MEANS testing allowances for councillors has been mooted as a way to attract more women candidates when Bathurst voters return to the polls in 2016.
As counting continues following the Bathurst Regional Council election on Saturday, it remains likely that the chambers will be a women-free zone for the next four years.
Incumbent councillor Monica Morse is the only female candidate with a hope of breaking the all-male stronghold, but she would need an extraordinary flow of preferences to win the ninth and final seat on council.
But before the make-up of the new council has even been finalised, thoughts are turning to new ways to address the gender imbalance.
New councillor Dr Jess Jennings, who headed a five-member ticket at Saturday’s election, said he was disappointed there might be no women joining him on council.
Two women – Katherine Conolan and Kate Smith – ran on his ticket, but they were placed number three and four, respectively, giving them next to no chance of being elected.
The other two tickets, headed by incumbents Warren Aubin and Greg Westman, also had two women but, again, neither had a woman placed higher than position three. However, Dr Jennings rejected suggestions the tickets must take some of the blame for no women being elected.
“I approached several women to go number two on my ticket and they all would have been excellent candidates,” he said.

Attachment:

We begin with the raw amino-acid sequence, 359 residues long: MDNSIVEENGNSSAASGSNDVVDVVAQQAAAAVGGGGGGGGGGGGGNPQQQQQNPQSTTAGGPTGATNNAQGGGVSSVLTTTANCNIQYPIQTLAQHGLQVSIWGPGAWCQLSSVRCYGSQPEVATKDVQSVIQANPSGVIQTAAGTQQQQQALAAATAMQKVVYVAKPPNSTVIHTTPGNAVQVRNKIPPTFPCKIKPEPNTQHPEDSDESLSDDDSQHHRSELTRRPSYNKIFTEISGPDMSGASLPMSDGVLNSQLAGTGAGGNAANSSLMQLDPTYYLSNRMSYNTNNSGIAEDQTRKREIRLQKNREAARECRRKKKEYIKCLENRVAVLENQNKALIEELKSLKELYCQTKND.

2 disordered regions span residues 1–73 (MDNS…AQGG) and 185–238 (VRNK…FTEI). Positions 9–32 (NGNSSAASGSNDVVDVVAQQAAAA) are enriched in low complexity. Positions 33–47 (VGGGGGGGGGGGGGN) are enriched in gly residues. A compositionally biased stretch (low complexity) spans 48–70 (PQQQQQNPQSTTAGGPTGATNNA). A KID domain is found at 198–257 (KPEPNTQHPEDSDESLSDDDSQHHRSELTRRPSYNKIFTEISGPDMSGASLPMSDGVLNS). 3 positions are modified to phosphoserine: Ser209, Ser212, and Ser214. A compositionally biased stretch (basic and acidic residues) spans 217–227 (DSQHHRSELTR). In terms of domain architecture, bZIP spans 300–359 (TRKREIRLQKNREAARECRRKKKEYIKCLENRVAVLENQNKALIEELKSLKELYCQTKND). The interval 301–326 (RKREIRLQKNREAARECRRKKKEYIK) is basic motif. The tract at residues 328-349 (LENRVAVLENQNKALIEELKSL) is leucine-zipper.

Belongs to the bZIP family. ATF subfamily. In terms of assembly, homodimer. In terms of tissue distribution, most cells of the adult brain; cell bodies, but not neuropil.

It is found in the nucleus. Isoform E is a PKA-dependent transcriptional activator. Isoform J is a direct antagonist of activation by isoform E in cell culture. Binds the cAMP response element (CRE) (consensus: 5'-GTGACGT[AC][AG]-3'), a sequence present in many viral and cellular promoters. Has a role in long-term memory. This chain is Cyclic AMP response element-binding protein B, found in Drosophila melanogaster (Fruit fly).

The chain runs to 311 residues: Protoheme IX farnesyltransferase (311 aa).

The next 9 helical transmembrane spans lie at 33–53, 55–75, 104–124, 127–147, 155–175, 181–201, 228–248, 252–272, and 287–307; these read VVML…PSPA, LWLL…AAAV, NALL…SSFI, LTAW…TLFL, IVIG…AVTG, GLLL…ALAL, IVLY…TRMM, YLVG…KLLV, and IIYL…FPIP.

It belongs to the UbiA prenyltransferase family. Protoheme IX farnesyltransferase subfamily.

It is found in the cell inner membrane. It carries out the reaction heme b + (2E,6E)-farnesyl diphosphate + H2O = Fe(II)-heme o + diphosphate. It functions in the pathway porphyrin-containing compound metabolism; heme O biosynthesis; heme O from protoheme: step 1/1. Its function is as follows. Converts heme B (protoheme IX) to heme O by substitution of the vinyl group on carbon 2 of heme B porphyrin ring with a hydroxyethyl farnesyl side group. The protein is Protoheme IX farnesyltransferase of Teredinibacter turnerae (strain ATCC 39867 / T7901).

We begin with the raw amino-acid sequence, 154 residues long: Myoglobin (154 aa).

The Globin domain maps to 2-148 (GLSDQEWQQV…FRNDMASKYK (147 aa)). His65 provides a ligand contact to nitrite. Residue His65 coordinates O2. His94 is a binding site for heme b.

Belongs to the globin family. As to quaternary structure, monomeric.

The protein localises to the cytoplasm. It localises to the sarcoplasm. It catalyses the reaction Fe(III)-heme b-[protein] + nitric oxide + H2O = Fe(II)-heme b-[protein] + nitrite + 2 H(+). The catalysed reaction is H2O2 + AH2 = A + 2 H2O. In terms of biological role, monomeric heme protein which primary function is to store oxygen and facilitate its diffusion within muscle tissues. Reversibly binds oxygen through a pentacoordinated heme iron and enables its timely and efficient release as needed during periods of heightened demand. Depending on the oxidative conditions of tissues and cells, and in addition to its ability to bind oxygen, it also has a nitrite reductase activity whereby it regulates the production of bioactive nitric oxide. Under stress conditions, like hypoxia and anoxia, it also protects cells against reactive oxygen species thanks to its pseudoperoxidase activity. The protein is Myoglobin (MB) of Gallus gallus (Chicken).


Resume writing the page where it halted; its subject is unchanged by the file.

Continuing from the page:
“In the end, though, council just didn’t appeal to them or suit their circumstances. But to not have a single woman on council is bloody ridiculous and a real shame.”
Dr Jennings said more should be done to attract women to council, and suggested council look at means-testing the allowance each councillor receives.
“So if a councillor comes from a poorer background they might get $20,000 while if the councillor is on $100-150,000 they might get the base rate,” he said.
“The means-testing would have to apply to men and women but might help address the shortage of women a bit.
“It might also be interesting to see an all-women ticket run next time.”
Former councillor Paul Haysom, who ran as number two on Dr Jennings’ ticket, called for a return to the days when incumbent councillors actively sought out quality women candidates to run with them for council.
“That really brought some quality women onto council, including Kath Knowles,” he said.
Cr Aubin was at a loss to explain why there were not more women featuring prominently in civic life.
“If a group wanted to run a ticket of all women next time then they could very well have two women elected, but possibly it’s just a little bit of apathy,” he said.
“I know Monica [Morse] asked a lot of women to run in this election but they didn’t want to do it.”